Wednesday, September 18, 2013

Rage and Fear and Weariness

In this blog, I try to write about subjects that affect or relate, directly or indirectly, to my life as a writer of books for children.

But today I feel compelled to write about something I always swore I wouldn’t touch. 

Two days ago, yet another gunman with serious mental-health problems walked into yet another public space and started shooting.  By the time he was finished, he and twelve other people were dead, and many more were injured.

I am weary and heartsick.  And furious.  And terrified.  Most of us are, aren’t we?  I’m sure I’m not writing anything inflammatory or controversial here.  Aren’t we all just bloody tired of this?

When I read the victims’ names in a news account yesterday, I noticed that many of them were in their fifties.  It took me aback.  Perhaps, post-Columbine and -Sandy Hook, I have now come to expect that children will always be among the murdered.

As the day went on, I found myself thinking about the middle-aged dead, how they went to work as usual, undoubtedly preoccupied with the minutiae of an unremarkable day, without the slightest inkling that they would never see their families again.  But something else was bothering me, something at the edge of my conscious thought.  At first I thought it was some degree of over-identification I might be feeling with the victims, many of whom were close to me in age.  But that wasn’t it.

It took me a while to figure it out.  It took me thinking of my own adult children to realize what was bothering me so much.

All those middle-age dead people are somebody’s babies.  Tonight, somebody’s elderly mother is remembering something no one else does: sleepless hours in a rocking chair in the middle of the night, rainy days re-reading The Cat in the Hat aloud until she thought her eyeballs would pop out of her head, hours spent pitching balls and braiding hair and correcting spelling and lying on the grass, pointing out the cloud that looked like Abraham Lincoln.  Her heart is blown apart as surely as if someone had fired a gun into her chest.  She will never again be able to laugh deeply or take a joyful breath.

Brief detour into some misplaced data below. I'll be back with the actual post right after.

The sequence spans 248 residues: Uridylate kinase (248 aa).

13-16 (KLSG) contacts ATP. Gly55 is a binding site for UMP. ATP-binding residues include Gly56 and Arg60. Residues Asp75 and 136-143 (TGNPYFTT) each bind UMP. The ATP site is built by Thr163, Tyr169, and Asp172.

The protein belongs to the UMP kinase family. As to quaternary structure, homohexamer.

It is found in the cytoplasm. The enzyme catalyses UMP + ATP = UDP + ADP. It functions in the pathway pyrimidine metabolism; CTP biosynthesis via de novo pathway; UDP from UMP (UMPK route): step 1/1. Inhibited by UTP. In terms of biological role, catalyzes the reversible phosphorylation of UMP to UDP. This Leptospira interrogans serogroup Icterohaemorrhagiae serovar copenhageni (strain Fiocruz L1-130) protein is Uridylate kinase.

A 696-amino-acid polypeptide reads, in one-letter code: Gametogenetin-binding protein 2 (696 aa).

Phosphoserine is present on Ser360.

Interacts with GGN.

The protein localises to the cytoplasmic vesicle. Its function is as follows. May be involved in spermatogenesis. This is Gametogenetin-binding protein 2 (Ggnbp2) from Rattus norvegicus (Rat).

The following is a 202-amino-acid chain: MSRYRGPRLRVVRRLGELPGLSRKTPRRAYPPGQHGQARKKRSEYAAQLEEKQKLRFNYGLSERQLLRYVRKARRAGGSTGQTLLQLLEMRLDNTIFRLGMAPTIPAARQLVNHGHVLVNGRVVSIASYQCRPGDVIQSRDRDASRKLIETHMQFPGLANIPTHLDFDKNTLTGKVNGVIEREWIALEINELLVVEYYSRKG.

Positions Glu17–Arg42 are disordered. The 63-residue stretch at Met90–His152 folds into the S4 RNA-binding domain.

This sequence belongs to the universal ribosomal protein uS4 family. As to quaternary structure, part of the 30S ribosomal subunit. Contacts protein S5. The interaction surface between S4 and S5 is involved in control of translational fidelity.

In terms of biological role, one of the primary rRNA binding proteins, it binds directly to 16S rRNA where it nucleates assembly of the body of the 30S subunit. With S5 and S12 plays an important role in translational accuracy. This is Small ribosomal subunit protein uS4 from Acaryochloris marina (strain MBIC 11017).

I wish this would stop happening.  I wish everyone—gun owners and non-owners, Republicans and Democrats, hunters and vegetarians—would get together and figure out a way for the world to right itself. 

Because this isn’t working.  This isn’t what we’re supposed to be doing.

1 comment:

  1. Yes, yes. This fact always makes me cry. Every dumpy uncute middle aged dead guy is actually somebody's precious baby. Their dearly beloved. Their life's work. And we make it far to easy for some black hearted wretch to destroy them and those that love them. Because a gun is such an efficent way to kill people.